A lot of things happened this past weekend. So much that I’d likely have a ton of blog posts if I would remember to write them. Of course I’m likely to forget sooner rather than later so I am forced to try and decide what to share. I could write about Angel Food again. This was Angel Food weekend and it was great with a few exceptions. We had a lot of volunteers, several new people came out, but there was a pretty big mix-up on the truck so that caused some stress.
I could also write about the annual church business meeting on Sunday. This was quite possibly the highlight of my weekend. I have been in many church business meetings and there is usually something that just grates at me during them. This one was almost perfect. Sure we spent forever going over the business report but it went swimmingly. The deacons were elected in a single ballot and there was no drama at all.
Instead I want to write about how fixing a septic tank is nothing like working with teens. A month or so ago I was helping to take down a giant oak tree. The base was pretty close to 3′ across and it easily stood over 70′ tall. The tree was dropped before I arrived but it was dropped perfectly. I went chainsaw crazy until I couldn’t cut anymore because the tree was just too big for my saw. Then I got my split on with an axe.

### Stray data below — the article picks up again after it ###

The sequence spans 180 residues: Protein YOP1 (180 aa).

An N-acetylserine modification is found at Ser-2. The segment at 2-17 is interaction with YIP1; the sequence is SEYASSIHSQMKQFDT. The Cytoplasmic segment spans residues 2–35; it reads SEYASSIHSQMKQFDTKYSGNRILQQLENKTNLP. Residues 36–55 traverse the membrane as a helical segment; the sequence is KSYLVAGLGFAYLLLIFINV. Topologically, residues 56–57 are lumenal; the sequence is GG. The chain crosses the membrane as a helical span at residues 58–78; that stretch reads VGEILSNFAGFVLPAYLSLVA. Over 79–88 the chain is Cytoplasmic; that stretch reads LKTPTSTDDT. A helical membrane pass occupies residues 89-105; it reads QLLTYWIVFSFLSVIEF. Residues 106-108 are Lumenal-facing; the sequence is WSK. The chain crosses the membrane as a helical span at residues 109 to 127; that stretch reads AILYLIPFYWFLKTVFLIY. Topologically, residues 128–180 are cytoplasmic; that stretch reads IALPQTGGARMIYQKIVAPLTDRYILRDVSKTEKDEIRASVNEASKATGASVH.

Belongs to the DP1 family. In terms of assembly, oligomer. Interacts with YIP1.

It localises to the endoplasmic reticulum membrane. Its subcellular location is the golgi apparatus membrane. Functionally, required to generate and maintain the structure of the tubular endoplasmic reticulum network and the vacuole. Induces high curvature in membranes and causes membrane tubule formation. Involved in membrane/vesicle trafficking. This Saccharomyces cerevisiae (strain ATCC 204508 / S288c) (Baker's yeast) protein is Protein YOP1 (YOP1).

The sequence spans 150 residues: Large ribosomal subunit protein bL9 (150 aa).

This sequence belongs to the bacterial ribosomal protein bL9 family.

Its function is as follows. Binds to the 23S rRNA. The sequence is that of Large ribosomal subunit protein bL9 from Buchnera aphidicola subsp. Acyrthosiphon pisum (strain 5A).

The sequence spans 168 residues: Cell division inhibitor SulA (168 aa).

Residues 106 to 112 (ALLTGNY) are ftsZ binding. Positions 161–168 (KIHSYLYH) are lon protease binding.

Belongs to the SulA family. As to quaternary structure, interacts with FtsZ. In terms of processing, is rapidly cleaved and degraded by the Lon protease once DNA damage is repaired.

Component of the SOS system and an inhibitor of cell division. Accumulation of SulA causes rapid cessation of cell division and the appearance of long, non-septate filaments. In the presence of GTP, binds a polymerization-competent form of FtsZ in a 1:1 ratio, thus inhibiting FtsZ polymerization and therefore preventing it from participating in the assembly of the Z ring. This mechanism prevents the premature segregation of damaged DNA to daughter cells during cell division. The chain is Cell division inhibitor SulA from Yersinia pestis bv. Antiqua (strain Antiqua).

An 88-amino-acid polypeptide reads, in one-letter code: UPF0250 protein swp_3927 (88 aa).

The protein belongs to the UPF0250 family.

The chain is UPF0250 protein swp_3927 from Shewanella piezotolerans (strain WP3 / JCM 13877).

While I was busy doing that one of the other guys was cutting that massive trunk. It came off the stops and rolled over the lid for the septic tank. Repairing this in the snow was a no go so we sealed it up the best we could until the thaw. Friday we picked up supplies and fixed the lid and riser. It was simple. Just cut off the broken part, clean up the base, install an adapter, and put on a new riser and lid. I think it took longer to drive and pick-up the supplies than to complete the repair.
Saturday night was some kind of insane teen drama fest. I had to stop a fight from happening, talk to the guys involved, talk to 3 depressed students, and try to keep up with everyone else. There is something about being able to fix something quickly that is therapeutic, but life is never something simple. You can’t just cut the brokenness out of a person and put functional pieces back in.
I am grateful for the opportunity to to work with my student even if there is no simple fix for their problems.